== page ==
The massive intellectual property battle between Apple and Samsung has been slowed to a crawl by procedural battles and grandstanding in the US, but things are moving right along in the rest of the world: a German district court has just issued a preliminary injunction preventing Samsung from selling the Galaxy Tab 10.1 in every EU nation except the Netherlands. It's not actually a patent issue, but rather one of trademarked design: Apple has an EU design registration on the iPad, and it says Samsung is illegally copying that design with the Galaxy Tab. German courts are relatively quick to grant injunctions in IP cases, so this isn't some huge victory for Apple, and it's not permanent yet: Samsung can still appeal the injunction, and it's still possible it can win the German case in general as well. But that'll take some time -- time the Tab 10.1 won't be on sale in the EU.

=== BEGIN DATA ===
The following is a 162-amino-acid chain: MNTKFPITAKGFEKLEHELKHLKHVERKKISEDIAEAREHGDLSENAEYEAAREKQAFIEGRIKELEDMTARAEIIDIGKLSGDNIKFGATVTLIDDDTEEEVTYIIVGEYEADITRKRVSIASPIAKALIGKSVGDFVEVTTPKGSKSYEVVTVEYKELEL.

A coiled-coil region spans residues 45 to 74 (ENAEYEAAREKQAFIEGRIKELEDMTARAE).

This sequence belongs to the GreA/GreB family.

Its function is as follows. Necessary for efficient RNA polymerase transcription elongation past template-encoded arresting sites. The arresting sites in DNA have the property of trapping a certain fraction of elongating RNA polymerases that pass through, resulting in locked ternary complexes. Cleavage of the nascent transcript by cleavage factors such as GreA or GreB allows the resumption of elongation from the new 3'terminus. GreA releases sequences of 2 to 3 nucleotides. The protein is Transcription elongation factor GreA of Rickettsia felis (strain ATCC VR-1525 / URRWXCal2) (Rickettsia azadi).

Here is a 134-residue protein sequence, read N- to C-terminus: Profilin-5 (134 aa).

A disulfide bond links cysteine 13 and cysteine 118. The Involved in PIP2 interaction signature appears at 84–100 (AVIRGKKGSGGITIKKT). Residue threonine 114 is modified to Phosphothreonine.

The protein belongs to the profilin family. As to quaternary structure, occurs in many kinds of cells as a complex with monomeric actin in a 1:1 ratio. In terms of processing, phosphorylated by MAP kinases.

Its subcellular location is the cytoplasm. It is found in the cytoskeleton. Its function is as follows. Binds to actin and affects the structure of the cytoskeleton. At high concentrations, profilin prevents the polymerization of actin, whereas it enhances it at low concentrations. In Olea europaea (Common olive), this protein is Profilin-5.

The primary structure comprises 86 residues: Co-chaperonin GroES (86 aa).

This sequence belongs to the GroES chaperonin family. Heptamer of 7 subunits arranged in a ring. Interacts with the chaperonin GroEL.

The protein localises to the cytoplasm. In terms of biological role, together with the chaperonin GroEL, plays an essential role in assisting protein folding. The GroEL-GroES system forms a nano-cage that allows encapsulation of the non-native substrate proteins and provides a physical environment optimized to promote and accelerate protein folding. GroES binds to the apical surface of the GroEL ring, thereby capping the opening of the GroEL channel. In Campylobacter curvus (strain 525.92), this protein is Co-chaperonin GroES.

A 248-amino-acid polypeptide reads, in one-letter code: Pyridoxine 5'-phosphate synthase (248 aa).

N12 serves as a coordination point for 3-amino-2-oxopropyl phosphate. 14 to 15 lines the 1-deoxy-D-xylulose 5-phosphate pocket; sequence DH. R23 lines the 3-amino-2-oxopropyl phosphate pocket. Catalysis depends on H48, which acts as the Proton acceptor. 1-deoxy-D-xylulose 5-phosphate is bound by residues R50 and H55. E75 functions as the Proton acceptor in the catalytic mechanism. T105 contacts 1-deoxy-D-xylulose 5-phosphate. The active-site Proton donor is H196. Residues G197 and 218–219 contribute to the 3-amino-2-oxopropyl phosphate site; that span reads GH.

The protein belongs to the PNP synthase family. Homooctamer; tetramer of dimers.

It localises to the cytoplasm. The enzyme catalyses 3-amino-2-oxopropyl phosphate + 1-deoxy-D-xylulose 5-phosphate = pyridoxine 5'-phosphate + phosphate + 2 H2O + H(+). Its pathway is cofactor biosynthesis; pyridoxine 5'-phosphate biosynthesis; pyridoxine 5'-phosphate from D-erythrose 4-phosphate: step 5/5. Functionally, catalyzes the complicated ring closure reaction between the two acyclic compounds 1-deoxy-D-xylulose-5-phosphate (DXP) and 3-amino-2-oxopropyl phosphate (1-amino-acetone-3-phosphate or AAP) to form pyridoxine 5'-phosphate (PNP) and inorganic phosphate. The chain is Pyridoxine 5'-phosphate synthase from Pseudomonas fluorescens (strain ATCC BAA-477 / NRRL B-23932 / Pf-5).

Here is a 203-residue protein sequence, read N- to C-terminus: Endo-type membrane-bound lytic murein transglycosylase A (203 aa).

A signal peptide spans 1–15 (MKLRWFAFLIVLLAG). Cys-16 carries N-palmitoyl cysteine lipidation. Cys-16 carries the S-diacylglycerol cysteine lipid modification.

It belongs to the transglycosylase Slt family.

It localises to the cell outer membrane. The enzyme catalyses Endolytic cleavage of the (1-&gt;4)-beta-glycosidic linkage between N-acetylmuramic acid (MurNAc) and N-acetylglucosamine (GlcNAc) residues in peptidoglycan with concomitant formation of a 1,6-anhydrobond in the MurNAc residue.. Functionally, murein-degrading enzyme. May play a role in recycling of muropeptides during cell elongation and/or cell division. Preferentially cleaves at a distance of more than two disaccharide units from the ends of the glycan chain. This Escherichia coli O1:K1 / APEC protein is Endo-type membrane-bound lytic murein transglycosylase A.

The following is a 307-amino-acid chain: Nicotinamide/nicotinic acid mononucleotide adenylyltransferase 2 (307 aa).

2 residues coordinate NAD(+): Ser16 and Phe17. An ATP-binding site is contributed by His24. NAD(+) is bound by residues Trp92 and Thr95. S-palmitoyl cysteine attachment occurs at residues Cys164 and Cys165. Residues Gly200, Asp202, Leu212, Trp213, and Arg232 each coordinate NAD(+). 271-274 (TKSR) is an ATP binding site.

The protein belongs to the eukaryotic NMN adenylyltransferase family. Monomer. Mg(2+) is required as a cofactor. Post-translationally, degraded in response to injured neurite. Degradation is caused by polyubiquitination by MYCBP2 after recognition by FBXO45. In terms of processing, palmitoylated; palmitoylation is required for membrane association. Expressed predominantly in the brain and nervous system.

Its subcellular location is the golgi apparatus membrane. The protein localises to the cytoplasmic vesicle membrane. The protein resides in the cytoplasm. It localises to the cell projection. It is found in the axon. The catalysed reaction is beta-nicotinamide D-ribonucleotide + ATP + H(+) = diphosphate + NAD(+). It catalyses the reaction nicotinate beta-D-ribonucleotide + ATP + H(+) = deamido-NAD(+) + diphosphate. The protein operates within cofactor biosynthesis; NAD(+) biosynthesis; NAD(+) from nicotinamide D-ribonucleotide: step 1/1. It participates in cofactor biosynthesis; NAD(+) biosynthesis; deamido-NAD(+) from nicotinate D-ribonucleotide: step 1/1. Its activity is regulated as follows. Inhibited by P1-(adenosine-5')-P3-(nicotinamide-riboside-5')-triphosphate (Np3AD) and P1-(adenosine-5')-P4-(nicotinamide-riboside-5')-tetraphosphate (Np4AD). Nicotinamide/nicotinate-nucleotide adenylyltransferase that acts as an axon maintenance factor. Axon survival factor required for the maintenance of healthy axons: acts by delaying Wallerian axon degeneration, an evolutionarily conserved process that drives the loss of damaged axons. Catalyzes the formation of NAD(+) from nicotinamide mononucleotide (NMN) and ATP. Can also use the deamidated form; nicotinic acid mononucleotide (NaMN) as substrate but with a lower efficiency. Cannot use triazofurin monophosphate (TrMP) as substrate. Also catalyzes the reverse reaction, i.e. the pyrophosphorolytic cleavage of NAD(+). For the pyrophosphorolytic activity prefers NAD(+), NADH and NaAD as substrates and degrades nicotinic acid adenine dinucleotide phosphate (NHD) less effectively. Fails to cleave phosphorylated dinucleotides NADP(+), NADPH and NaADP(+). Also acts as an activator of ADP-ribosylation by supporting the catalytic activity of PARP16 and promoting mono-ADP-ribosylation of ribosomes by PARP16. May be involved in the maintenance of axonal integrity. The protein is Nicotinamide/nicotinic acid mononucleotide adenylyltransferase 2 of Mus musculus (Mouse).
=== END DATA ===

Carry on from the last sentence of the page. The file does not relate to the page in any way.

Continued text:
The injunction is effective immediately, although Apple will have to do some paperwork to enforce it in each EU member nation. As for the Netherlands, it has a slightly different set of laws in place, so Apple's had to file a separate case there. Apple's also filed for an injunction against Samsung's entire product lineup in the US, although the hearing on that isn't scheduled until October.
I'm no expert on German or EU law, so these are really just the broad strokes -- Florian Mueller is in Germany and has more on this case, as well as the EU design registration, if you're interested.
Update: Samsung just sent us an official statement on the ruling, saying it's disappointed and will appeal.
Samsung is disappointed with the court's decision and we intend to act immediately to defend our intellectual property rights through the ongoing legal proceedings in Germany and will continue to actively defend these rights throughout the world.
The request for injunction was filed with no notice to Samsung, and the order was issued without any hearing or presentation of evidence from Samsung.
We will take all necessary measures to ensure Samsung's innovative mobile communications devices are available to customers in Europe and around the world.
This decision by the court in Germany in no way influences other legal proceedings filed with the courts in Europe and elsewhere.